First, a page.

There are discussions about things going wrong, but South Africans should use Nelson Mandela’s passing to question the country’s direction and ask “why did we have a Marikana?”
In an interview with The Sunday Independent, former president Thabo Mbeki says he has not lost hope because “there’s a lot of discussions taking place in the country”.
“It might not be formalised in the sense of a conference… I think there is a questioning in our country about things, (about where we are). There are things that are going wrong. Why did we have a Marikana?
“So I think there’s probably a mood in the country in favour of the kind of reflection that I’m talking about, and I’m quite certain, as I say, that there are enough people in the political parties, in the trade unions, in civil society, in the religious communities, among the youth. People who are raising questions. And I should think that sufficient of a pool of people who would be keen to take up these matters in a more systematic way,” he said, adding that even youth are discussing problems facing this country.
Mbeki was defeated by President Jacob Zuma as ANC leader in 2007 and was later “recalled” by his own party in 2008.
He warned political parties against using Mandela’s name for their narrow partisan objectives, saying even though it was inevitable given the elections next year, they should also claim and emulate Madiba’s principles and values.
“But it shouldn’t be so much the person that people should want to own as what the person stood for. So I think once you do that, you say, this belongs to me.
“It must therefore also be a commitment, if you make a claim like that, this must also be a commitment to do the things which you admire so much, as a result which you claim to own the person. You also must say his policies are ours, and answer the question what are we doing to pursue those policies,” he said.
The ANC and the DA have been in a bitter fight over who owned Mandela.
Asked if the baton from Mandela’s generation to the current was dropped during the transition, Mbeki said “one would hope there are enough of those successors that would be able to sustain the vision… (and) the values that they espoused.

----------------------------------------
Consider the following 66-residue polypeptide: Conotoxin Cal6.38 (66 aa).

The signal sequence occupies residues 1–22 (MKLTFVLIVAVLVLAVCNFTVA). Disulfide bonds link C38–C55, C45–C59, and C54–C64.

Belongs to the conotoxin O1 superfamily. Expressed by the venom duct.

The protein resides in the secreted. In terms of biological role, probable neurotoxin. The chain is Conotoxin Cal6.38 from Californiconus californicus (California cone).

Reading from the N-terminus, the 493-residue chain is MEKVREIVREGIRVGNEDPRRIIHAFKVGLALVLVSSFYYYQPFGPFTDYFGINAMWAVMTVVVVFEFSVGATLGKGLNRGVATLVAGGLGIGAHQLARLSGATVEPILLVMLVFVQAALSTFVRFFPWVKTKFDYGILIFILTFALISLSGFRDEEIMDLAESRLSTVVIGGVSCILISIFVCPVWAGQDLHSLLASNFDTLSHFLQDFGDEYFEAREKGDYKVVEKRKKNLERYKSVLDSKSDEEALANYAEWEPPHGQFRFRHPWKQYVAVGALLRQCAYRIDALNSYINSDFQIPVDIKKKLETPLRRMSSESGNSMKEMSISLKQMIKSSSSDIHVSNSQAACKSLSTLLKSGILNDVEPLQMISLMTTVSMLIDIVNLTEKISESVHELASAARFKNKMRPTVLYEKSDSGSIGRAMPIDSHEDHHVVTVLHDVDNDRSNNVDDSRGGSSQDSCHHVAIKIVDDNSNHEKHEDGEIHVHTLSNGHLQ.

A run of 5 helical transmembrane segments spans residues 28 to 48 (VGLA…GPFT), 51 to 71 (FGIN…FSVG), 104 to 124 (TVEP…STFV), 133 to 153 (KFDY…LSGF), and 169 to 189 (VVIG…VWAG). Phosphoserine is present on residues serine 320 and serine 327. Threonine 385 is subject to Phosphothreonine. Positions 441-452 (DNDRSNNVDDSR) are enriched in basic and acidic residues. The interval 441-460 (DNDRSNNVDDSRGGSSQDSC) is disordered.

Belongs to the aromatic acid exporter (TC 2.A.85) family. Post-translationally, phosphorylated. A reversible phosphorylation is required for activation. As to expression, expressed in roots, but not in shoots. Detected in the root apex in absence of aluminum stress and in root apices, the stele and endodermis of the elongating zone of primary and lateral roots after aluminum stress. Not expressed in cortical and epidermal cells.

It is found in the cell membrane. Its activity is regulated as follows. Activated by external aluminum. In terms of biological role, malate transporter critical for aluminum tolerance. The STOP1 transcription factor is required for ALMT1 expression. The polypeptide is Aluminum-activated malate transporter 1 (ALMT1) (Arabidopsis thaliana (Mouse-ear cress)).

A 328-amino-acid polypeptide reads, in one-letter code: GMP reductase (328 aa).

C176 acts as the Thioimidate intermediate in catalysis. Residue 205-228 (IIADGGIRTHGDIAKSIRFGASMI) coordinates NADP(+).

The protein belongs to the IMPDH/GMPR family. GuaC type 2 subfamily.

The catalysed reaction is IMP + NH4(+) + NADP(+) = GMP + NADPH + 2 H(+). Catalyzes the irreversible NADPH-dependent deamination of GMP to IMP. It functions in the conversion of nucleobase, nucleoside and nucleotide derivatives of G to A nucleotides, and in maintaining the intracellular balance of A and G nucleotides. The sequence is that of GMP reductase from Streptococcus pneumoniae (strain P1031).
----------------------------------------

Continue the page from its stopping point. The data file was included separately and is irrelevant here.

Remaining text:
“To say here’s this generation that’s passing away. And Nelson Mandela was an outstanding example of that generation.
“Are we still acting in a manner that’s informed by those values, that vision? Maybe there’s things we are doing wrong, maybe there’s things that we are doing which might amount to a serious departure, a betrayal of the things, which they stood for. And, so that we are able to say to ourselves what is it that we need to correct,” he asked.
“I think that… when we say farewell to Madiba it’s not only to celebrate a past, it’s the great things that they did, but to look forward (as well). And I would hope really that all of us would want to do that. And I’m not only talking about the ANC – I’m talking about the country… If one looks at the constitution – informed by what that generation stood for – it’s a national document, it doesn’t belong to one particular party, it belongs to the nation.
He admitted that with the passing of the likes of Mandela, Walter Sisulu, OR Tambo and recently Reg September “we are losing a whole generation” of architects of our democracy.
“These are people… to whom we really owe our liberation.”
Mbeki said even though he was not necessarily surprised when Mandela’s family called to break the saddest news because “for some months I have been in very regular contact with the doctors and the family” and they warned “me that in fact it was deteriorating, the situation was getting worse”.
On the Mandela legacy and his larger-than life iconic stature, Mbeki said Mandela was “unhappy about this idea of presenting him as some kind of superior being or something”.
“He actually wrote an article.... and said it is wrong for people to try and present him as some kind of saint. And it is wrong for people also to try and present him, to take him away from the rest of his comrades. That he, was no different from the rest of his comrades,” Mbeki says.
He said this concern emerged when some raised fears of a South Africa beyond Madiba.
“It’s born of this wrong perception, and take the outstanding issue, this issue of national reconciliation, that this was a Mandela policy. And that when Mandela goes, the policy goes with him. And of course it’s wrong. It was not a Mandela policy, it was an organisational policy,” he said.
He also stressed that the Mandela legacy too was never an individual adventure.
“If there’s been any failing, it’s a common failing; it’s a responsibility of all of us. But It would be incorrect to attribute whatever it is that is deficient just to him.”
He added that perhaps it was about time to review expectations created in 1994 based on realities and challenges.
“This expectation was exaggerated. Maybe we would have come to a more realistic view about how far and how fast we would move given the experience that we (now) have.”
Additional reporting by Moshoeshoe Monare - Sunday Independent